Four years after Petrotrin prematurely ended a contract with A&V Oil and Gas Ltd, in what became known as the “fake oil scandal,” Trinidad Petroleum Holdings Ltd (TPHL) on Tuesday announced a settlement in an arbitration dispute with A&V Oil, which it described as a “win-win for Petrotrin, TPHL and TT.”
A&V Oil will receive $18 million as full and final payment for any and all damages suffered by it in connection with the termination of the production sharing contract.
TPHL said this settlement avoids the payment of millions of dollars in damages to A&V Oil, which was awarded by an arbitration panel. In addition to the $18 million payment, A&V Oil will get a new exploration licence with national oil company, Heritage Petroleum.
Heritage will enter into an enhanced production service contract (EPSC) with A&V Oil for the purchase of crude oil for a period of ten years as an indication of the cordial nature of the settlement.
On a political platform four years ago, Opposition Leader Kamla Persad-Bissessar alleged that A&V Oil, owned by Nazim Baksh, was charging the State for oil not actually produced. Petrotrin subsequently investigated the claims and ended A&V Oil’s drilling contract for crude from the Catshill field in Rio Claro.
Petrotrin was later restructured with the interest vested in TPHL. A&V Oil sought legal redress.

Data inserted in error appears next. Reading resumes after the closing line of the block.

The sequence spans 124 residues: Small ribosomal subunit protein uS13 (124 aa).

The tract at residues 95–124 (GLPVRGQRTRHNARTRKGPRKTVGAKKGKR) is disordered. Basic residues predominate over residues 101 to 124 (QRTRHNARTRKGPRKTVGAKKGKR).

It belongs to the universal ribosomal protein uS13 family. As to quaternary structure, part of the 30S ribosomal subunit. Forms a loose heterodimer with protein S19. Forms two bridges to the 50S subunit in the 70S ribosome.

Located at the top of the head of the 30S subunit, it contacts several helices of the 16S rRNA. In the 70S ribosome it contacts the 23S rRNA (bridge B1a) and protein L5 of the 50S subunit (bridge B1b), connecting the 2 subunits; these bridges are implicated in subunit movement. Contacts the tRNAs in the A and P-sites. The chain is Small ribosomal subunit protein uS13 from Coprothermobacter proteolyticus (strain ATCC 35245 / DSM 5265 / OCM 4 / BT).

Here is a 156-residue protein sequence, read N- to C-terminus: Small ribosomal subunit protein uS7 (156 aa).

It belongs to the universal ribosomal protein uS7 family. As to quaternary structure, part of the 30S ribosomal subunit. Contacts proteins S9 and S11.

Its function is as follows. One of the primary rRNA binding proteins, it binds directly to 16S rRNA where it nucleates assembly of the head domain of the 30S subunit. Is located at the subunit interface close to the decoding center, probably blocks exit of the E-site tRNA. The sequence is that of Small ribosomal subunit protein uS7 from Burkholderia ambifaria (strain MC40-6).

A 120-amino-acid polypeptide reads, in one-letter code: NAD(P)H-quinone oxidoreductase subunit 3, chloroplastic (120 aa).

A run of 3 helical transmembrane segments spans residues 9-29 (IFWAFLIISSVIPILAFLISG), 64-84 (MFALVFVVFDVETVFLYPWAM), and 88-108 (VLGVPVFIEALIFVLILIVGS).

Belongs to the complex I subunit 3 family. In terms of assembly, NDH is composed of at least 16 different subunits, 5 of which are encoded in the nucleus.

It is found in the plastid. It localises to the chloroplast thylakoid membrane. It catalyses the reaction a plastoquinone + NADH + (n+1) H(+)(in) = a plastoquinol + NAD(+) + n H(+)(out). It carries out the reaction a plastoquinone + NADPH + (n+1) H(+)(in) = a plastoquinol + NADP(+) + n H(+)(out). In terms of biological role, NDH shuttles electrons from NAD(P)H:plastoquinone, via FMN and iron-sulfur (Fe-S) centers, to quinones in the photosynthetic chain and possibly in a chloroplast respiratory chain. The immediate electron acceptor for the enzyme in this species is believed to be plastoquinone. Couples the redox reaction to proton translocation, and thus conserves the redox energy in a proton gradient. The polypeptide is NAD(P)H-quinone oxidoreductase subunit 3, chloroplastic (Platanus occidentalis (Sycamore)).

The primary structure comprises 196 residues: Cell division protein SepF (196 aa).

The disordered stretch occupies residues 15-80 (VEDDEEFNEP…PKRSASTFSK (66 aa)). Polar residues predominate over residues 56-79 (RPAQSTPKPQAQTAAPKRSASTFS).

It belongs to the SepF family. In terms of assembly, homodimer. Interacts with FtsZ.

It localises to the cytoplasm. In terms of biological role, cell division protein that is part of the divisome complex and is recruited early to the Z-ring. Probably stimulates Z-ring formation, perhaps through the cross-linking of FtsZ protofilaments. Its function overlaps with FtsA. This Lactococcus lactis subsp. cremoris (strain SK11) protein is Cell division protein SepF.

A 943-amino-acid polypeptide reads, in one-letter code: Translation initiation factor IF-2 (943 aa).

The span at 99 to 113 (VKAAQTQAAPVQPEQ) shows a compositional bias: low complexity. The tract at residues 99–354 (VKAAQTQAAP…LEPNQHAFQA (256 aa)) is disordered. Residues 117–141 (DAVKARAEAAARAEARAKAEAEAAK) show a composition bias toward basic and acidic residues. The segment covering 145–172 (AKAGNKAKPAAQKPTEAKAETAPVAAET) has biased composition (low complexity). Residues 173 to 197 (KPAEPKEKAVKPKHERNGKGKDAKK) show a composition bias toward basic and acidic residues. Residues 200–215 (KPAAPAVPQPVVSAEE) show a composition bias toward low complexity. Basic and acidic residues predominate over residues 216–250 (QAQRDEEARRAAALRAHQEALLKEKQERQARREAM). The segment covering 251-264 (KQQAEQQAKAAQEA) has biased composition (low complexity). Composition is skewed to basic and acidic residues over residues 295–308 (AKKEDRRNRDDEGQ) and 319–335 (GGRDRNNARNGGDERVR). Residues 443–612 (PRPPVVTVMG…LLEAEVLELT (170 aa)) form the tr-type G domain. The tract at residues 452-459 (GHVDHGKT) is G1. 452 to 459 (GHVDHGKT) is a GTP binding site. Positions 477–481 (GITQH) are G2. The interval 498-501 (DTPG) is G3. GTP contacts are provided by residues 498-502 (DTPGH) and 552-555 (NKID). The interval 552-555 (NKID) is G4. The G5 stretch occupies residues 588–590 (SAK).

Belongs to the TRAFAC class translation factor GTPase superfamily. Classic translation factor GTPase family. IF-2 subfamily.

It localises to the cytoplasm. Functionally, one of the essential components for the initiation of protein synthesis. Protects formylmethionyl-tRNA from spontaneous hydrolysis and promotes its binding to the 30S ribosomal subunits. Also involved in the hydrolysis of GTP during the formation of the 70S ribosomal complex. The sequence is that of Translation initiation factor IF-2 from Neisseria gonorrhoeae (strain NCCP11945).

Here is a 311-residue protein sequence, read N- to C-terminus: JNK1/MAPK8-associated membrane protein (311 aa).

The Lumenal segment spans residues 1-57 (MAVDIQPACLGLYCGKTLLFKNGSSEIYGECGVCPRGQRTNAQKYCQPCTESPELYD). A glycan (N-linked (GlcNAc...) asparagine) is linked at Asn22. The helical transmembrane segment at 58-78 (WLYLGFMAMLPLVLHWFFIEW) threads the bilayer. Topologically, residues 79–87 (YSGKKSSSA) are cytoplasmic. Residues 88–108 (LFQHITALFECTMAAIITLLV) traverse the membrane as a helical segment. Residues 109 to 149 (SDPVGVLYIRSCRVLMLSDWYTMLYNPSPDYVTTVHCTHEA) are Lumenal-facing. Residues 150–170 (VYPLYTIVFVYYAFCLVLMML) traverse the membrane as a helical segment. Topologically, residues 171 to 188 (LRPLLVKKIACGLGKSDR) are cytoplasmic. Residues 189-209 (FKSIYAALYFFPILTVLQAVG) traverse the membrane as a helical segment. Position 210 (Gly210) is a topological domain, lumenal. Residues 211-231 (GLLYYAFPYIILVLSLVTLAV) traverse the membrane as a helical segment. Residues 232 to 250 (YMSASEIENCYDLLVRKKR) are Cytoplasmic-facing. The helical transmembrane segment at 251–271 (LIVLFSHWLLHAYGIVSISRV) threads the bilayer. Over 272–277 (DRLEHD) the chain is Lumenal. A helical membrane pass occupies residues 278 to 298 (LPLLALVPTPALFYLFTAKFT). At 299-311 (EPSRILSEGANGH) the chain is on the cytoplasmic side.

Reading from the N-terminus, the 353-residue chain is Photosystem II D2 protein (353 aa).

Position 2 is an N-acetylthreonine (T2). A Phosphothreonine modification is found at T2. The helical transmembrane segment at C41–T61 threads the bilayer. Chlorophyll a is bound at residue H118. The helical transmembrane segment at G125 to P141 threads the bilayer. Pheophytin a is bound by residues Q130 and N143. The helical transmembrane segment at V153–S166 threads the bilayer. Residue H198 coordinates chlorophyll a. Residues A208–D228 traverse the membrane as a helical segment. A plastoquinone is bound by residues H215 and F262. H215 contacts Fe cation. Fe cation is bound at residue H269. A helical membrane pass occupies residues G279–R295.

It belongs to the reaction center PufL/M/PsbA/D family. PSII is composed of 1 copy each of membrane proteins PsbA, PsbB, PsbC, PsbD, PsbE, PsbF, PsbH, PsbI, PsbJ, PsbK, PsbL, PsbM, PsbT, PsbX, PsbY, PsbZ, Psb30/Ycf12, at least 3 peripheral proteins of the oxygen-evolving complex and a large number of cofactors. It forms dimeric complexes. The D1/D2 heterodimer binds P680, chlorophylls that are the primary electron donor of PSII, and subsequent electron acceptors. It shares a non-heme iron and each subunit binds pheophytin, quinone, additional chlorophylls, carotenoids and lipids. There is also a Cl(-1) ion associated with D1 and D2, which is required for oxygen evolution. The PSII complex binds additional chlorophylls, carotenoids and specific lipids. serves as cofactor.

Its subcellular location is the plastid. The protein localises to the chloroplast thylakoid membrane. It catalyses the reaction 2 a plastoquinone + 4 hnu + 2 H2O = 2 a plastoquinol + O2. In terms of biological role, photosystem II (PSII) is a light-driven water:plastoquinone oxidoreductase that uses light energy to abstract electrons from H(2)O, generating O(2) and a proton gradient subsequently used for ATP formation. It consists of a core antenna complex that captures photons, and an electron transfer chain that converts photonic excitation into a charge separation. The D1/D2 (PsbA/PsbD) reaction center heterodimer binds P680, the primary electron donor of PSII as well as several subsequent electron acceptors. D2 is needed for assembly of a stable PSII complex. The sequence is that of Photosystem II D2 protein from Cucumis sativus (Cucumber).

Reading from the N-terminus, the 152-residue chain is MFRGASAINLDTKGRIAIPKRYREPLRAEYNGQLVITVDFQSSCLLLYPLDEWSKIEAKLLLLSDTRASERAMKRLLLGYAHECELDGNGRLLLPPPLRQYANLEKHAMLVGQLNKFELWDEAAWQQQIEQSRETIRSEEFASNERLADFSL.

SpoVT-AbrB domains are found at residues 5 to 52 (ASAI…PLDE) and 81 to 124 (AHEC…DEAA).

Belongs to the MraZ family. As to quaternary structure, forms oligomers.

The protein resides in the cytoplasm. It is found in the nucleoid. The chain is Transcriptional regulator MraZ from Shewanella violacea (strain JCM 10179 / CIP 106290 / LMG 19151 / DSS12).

In June, A&V Oil successfully argued its case before an arbitration panel headed by former president of the Caribbean Court of Justice, Sir Dennis Byron. The panel said it found no evidence of corruption by A&V Oil.
The panel unanimously awarded a payment of TT$84,699,879.47 that Petrotrin held in escrow in relation to sums due on its unpaid invoices from June 1, 2017 to December 31, 2017, together with interest at a rate of three per cent per annum, from the due date of each invoice until the date when the principal sum was paid into escrow.
Additionally, the arbitrators also awarded payment to A&V Oil of the sums due on its unpaid invoices for the crude oil supplied to Petrotrin during January 1, 2018 to February 28, 2018, in the amount of US$2,284,398.40 together with interest at a rate of three per cent per annum, from the date when each payment fell due until the date of the award.
The State was urged to appeal the arbitration.
TPHL said the settlement is rooted in the partial award delivered on June 11 by the arbitration panel.
It said it explored its options carefully, considering the consequences of having the award set aside which could have brought additional costs of over $1 billion, with little chance of success. The opinions of two legal luminaries – Rolston Nelson, SC, and Simon Hughes, QC, were sought.
“It was the opinion of these senior specialist attorneys that further litigation was not advisable, the chances of success were low, and settlement of the matter should be pursued," TPHL said.
The board also noted that the decision of the arbitration panel, was not only firm but unanimous and conscious of the advice it received that setting aside a decision of an arbitration panel is not an easy task, as courts are minded to respect the decisions of arbitrators, unless the decision can be shown to be entirely unsupportable.
Legal costs and expenses incurred by A&V Oil in the arbitration proceedings are still to be agreed by the parties.